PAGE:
"You're wearing a nametag, tell me what you think about it."
Asked by Yahoo for an associate product manager position.
"Choose a city and estimate how many piano tuners operate a business there."
Asked by Google for a project manager position.
See the rest of the story at Business Insider
Cleaners working at WeWork's New York locations say the co-working space startup threatened to fire them if they unionized, BuzzFeed reports.
A branch of the Service Employees International Union, representing more than 100 of WeWork's contracted janitors, filed a charge to the National Labor Relations Board Thursday.
Earlier this week, WeWork's janitors organized and protested outside of WeWork's New York headquarters. They want to make as much as their unionized colleagues do.
WeWork's cleaners come from a non-union contractor and make about $11 an hour. Unionized janitors can make $23 an hour in addition to receiving benefits, the local SEIU chapter told BuzzFeed.
WeWork is a four-year-old startup that divides up big, rented office spaces, subletting them to startups and other businesses. Right now, the company has 15 office spaces in New York City. WeWork also has office spaces in cities like San Francisco and Washington DC.
WeWork isn't the only startup coming into conflict with contracted laborers. Earlier this week, the California Labor Commission ruled that an Uber driver who brought a lawsuit against the company was an employee, not an independent contractor.
A WeWork company spokesperson provided us with the following statement: "This story is wrong. 1. We do not employ any cleaners at our various locations in New York. These individuals are all employees of our cleaning services contractor. 2. We absolutely did not and would not threaten the employment of any one who works at one of our locations because of any union activity. Moreover, since all of these individuals are employees of our contractor, we do not even have the right to terminate their employment. 3. We have not received any charge from the NLRB.”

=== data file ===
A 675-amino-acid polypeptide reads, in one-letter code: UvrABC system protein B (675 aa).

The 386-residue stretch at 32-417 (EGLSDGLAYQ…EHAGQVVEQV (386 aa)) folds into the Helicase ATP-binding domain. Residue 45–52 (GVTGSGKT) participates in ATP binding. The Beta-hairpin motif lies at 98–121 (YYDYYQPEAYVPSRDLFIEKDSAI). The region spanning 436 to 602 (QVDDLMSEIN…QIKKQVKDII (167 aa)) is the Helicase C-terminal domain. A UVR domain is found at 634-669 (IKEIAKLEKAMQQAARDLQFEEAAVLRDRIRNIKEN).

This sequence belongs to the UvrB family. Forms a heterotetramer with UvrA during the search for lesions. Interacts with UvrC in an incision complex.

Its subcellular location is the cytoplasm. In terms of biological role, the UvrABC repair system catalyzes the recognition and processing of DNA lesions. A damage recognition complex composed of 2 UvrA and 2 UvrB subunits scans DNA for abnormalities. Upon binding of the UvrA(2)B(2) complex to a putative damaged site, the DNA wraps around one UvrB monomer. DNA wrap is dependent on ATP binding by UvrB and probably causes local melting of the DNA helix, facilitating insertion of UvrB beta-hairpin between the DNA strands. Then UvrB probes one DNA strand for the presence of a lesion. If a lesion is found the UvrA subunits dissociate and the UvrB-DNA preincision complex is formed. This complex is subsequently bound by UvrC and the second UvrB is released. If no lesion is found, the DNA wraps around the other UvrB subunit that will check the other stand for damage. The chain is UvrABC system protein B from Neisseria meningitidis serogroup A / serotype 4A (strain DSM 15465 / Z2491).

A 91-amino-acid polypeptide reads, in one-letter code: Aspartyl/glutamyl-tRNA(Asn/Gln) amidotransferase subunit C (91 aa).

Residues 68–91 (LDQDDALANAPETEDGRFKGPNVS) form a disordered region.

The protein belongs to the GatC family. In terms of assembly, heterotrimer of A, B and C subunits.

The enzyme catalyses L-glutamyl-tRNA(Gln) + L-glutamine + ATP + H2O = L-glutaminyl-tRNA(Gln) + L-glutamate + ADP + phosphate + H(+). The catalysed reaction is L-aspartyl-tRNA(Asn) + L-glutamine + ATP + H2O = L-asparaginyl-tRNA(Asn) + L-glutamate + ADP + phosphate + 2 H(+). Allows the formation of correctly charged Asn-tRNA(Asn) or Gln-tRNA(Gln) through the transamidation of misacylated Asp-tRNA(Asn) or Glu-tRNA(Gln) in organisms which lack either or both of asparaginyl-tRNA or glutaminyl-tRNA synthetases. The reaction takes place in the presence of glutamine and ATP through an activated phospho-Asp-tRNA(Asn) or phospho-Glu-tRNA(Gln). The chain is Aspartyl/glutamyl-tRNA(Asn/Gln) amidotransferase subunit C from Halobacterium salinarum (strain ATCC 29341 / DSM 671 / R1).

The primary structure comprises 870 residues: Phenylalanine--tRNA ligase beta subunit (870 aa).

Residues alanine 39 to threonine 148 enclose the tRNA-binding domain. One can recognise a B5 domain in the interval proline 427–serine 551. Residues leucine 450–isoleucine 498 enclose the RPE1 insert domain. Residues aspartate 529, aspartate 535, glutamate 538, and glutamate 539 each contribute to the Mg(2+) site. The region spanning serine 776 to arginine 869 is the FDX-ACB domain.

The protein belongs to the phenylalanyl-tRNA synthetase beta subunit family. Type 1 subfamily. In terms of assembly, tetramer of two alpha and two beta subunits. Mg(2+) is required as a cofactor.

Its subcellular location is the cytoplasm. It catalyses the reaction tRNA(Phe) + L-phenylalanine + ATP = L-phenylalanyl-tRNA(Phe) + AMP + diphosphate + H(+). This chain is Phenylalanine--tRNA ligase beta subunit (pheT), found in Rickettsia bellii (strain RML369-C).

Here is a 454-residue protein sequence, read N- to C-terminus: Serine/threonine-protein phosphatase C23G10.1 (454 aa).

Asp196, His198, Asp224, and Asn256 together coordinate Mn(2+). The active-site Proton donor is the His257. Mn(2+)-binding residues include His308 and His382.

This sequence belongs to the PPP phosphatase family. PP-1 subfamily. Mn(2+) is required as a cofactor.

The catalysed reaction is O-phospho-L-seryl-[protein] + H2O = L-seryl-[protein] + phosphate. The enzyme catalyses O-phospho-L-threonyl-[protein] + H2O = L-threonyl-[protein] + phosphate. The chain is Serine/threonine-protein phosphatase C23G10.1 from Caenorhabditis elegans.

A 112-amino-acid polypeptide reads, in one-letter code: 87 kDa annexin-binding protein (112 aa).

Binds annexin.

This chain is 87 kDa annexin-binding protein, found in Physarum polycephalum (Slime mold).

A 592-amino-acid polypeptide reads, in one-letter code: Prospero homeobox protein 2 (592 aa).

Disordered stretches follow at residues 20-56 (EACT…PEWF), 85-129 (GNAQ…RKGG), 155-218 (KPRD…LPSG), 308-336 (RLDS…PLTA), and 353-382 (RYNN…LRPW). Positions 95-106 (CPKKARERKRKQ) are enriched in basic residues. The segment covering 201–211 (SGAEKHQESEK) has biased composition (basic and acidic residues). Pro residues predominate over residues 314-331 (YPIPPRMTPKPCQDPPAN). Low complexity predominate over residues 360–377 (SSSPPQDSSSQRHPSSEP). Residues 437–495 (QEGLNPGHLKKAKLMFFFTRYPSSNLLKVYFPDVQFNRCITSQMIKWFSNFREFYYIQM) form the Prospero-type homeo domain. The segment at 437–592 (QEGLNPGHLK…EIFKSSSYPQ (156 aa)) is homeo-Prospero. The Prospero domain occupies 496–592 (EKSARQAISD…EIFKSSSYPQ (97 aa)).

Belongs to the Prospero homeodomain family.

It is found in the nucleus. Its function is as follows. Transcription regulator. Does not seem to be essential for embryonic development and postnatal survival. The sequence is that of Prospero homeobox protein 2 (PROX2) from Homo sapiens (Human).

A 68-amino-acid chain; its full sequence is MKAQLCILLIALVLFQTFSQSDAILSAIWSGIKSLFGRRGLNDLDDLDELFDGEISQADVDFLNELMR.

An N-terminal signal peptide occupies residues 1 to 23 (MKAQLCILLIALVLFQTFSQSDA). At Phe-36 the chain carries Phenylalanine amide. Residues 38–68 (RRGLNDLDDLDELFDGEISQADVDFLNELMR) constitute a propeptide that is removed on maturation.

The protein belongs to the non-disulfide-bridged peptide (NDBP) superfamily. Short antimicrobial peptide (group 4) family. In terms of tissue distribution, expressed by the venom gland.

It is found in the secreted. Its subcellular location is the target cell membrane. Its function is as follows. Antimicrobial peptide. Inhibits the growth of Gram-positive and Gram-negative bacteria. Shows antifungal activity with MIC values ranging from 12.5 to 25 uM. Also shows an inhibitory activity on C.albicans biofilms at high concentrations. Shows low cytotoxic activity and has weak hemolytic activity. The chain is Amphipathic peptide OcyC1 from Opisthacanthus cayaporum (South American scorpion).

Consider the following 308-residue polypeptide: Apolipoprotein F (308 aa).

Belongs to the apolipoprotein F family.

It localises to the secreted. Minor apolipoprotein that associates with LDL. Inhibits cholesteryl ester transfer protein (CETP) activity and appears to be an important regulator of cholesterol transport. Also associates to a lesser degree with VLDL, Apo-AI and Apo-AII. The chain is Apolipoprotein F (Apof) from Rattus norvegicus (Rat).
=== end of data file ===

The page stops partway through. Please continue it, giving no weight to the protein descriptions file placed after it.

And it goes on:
The e-commerce powerhouse Amazon has spawned a wide range of startups, with its former employees working on everything from cute robots to recruiting software.
If you want proof that Amazon recruits some seriously talented people, just look at what they're doing now.
Flipkart actually competes head-to-head with Amazon in India.
Flipkart founders Sachin Bansal and Binny Bansal both worked at Amazon before ditching in 2007 to start their own new company with a very similar business model.
The startup took off and Flipkart is now India's largest online marketplace in terms of sales.
Amazon, meanwhile, didn't enter India until 2012 with the price-comparison site Junglee (which it had acquired way back in the late 90s). It opened its official India website in June 2013. A year later, Flipkart raised a mammoth $1 billion funding round. Exactly one day later, Amazon said it was planning to pour $2 billion into its Indian operations. Flipkart currently employees 33,000 people and attracts more than 10 million daily visits.
Hointer founder Nadia Shouraboura brings the principles she learned at Amazon to brick-and-mortar retail.
Nadia Shouraboura worked at Amazon for 8 years, during which she scaled all the way up the corporate ladder into CEO Jeff Bezos’ elite “S-Team” of direct reports.
She eventually left in 2012 to launch Hointer, a futuristic retail store that wants to make the shopping experience as convenient as possible by integrating in-store apps and automating the process as much as possible. In its Seattle store, Hointer whisks clothing in and out of dressing rooms with robots.
Matt Williams founded Pro.com to make every home improvement project a breeze.
Former Digg CEO, Andreessen Horowitz entrepreneur in residence, and long-time Amazon employee Matt Williams put together an ex-Amazon dream-team to take the pain out of home projects.